Judith Surowiec - Isaac Brooks - John Furches
Three diverse artists celebrate summer in very different mediums, but they all have one thing in common: a love for nature, wildlife and the great outdoors.
Judith Surowiec has been making art with acrylics and colored pencils for over 50 years. A degree in art education from SUNY Buffalo and studies under Joseph Perrin, professor emeritus of Georgia State's School of Art, prepared her to embrace creativity and "be not afraid."
When you see her work, it is clear what that means. Her joyous paintings reflect the years of practice that allow her the freedom to let go. Often her paintings spill over onto their frames, and at times she paints on folded or even crumpled canvas. "In every painting I try to do something I’ve never done before." Her enchanted world is a delight to the eye and a feast of color for the heart and soul.
Judith lives and works in Buford, Georgia at her studio in the Tannery Row Artist Colony, a collective of open working artist studios she helped establish over 20 years ago in a restored early 19th century tannery building.
Isaac Brooks hand crafts his fantastic universe of birds and sea creatures out of driftwood and fallen cypress located around north central Florida's Santa Fe River not far from his home & studio in the woods. All are carved from one piece of cypress and painted in vibrant colors using a unique process he has developed over time. His artwork is designed to withstand the outdoor elements, but is equally at home indoors -- whether hanging on the wall or floating from the ceiling.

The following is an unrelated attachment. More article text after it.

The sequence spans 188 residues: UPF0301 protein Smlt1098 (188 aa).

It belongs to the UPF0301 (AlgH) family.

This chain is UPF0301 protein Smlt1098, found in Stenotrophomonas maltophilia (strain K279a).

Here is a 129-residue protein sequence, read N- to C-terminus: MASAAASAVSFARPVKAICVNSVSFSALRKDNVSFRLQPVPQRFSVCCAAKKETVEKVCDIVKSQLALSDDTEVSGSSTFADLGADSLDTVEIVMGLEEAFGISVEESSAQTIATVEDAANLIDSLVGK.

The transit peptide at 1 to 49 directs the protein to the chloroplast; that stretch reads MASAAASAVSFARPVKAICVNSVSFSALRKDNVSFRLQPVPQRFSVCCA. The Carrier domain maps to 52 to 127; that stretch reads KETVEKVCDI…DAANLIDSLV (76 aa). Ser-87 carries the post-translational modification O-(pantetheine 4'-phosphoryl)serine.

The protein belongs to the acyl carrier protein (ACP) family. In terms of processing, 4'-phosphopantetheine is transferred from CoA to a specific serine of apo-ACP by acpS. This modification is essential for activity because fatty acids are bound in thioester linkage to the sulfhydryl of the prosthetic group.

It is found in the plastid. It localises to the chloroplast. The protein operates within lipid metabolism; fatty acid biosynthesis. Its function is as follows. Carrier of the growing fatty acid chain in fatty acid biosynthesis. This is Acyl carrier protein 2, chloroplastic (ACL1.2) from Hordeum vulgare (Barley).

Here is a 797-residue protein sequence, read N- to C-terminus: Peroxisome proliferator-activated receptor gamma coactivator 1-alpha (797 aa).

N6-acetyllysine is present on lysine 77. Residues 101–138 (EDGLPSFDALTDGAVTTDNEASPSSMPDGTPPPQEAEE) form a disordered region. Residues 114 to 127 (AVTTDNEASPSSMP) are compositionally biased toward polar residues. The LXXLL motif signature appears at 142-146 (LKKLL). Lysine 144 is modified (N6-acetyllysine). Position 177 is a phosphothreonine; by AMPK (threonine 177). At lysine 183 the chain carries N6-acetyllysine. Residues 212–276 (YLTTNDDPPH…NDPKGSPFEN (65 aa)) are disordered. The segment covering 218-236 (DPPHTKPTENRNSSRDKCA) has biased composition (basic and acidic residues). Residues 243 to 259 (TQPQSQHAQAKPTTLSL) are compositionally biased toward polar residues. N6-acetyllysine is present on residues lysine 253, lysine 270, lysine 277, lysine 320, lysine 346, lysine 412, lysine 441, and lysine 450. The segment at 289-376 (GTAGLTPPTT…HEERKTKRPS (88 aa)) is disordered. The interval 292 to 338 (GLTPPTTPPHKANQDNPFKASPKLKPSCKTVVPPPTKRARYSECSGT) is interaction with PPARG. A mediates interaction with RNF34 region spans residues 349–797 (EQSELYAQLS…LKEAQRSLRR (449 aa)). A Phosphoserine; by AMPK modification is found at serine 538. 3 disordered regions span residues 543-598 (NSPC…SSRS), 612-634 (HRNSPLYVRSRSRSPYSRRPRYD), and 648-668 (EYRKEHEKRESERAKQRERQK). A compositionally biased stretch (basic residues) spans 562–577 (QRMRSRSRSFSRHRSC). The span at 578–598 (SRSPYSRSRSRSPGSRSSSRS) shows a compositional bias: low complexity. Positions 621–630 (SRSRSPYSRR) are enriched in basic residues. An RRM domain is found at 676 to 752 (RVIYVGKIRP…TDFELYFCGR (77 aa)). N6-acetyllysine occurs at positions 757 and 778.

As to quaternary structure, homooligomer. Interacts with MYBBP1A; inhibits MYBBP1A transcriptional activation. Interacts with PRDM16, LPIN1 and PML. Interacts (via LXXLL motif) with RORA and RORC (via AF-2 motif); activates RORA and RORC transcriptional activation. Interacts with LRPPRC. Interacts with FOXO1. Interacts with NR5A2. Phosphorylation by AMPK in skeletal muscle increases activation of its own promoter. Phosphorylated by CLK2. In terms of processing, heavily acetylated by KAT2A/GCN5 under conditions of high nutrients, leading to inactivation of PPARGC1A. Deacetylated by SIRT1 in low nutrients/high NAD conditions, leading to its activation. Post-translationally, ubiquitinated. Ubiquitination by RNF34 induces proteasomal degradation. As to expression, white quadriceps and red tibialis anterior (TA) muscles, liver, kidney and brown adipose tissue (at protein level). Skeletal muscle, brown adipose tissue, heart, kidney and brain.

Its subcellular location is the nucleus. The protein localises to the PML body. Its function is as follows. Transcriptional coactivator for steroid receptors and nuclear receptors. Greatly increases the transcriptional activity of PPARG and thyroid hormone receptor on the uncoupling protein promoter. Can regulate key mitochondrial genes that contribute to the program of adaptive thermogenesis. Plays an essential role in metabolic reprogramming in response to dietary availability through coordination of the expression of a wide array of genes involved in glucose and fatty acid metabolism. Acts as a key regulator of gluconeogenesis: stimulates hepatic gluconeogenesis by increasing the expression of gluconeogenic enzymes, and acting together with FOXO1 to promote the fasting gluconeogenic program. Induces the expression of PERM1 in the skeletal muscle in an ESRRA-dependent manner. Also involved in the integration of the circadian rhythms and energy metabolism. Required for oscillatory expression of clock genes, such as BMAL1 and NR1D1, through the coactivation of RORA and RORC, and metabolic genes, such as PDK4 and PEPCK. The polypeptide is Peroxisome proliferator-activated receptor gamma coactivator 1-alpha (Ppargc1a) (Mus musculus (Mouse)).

North Carolina artist John Furches brings us his intricately detailed aquatint etchings of birds, dragonflies, ferns and more. All are carefully mounted and displayed in richly grained wood burl frames. Aquatints are printed from an image etched onto a metal plate. It's called "aquatint" as the prints often resemble watercolor paintings. Because every print in an edition of etchings is individually hand crafted, each is considered an original. John explores his wildlife subjects in a deep inward way, achieving in his faithful renderings a subtle emotional element that is all his own.
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